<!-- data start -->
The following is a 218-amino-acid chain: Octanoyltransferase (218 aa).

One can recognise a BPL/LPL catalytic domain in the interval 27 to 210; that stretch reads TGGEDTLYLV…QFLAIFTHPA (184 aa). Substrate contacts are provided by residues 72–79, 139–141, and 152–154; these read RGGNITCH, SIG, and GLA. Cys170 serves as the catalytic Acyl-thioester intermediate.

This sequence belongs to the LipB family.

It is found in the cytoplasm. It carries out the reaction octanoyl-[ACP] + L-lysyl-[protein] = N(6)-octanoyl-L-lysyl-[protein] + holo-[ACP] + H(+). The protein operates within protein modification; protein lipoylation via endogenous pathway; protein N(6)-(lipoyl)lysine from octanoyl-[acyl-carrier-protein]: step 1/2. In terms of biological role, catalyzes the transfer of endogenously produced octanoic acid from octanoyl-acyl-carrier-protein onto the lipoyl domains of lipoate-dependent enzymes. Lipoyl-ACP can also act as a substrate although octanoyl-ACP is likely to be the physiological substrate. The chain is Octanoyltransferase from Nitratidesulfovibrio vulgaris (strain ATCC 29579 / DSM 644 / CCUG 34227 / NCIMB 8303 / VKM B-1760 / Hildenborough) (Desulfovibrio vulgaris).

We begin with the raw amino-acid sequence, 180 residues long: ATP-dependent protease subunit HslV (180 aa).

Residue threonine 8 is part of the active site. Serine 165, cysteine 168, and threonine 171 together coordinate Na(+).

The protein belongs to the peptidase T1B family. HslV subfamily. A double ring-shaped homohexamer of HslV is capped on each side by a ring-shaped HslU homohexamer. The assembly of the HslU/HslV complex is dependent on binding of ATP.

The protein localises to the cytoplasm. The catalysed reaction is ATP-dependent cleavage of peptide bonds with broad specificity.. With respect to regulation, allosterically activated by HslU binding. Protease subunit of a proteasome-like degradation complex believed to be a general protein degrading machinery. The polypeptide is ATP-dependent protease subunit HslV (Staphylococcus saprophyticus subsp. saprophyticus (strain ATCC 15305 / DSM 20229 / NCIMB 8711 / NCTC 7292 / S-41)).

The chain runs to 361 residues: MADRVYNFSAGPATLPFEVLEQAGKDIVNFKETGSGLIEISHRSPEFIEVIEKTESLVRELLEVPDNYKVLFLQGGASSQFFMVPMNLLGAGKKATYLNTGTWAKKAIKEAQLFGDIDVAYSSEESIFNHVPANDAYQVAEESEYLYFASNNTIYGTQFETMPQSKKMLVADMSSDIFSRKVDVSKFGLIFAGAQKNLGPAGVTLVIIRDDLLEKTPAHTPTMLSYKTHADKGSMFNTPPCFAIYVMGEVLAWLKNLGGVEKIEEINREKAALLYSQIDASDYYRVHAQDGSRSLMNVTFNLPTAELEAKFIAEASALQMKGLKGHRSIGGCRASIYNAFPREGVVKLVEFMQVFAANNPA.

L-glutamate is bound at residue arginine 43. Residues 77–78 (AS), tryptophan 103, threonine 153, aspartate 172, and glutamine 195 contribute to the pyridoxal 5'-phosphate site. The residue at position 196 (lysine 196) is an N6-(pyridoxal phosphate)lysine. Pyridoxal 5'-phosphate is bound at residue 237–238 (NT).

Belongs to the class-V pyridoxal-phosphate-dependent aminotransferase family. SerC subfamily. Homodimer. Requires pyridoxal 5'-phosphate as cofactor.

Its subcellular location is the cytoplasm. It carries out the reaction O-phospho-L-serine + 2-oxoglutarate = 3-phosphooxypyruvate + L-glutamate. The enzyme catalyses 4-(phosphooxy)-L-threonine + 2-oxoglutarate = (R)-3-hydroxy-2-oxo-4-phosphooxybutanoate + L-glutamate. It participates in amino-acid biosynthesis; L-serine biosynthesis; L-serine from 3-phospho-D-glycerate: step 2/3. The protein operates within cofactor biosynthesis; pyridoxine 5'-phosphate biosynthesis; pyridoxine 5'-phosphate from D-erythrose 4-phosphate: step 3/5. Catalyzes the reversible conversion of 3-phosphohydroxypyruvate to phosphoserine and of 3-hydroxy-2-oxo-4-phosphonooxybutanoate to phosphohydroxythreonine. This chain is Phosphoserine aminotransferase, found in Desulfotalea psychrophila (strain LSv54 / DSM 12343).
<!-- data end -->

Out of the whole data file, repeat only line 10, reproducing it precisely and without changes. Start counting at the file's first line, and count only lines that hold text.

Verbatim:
L-glutamate is bound at residue arginine 43. Residues 77–78 (AS), tryptophan 103, threonine 153, aspartate 172, and glutamine 195 contribute to the pyridoxal 5'-phosphate site. The residue at position 196 (lysine 196) is an N6-(pyridoxal phosphate)lysine. Pyridoxal 5'-phosphate is bound at residue 237–238 (NT).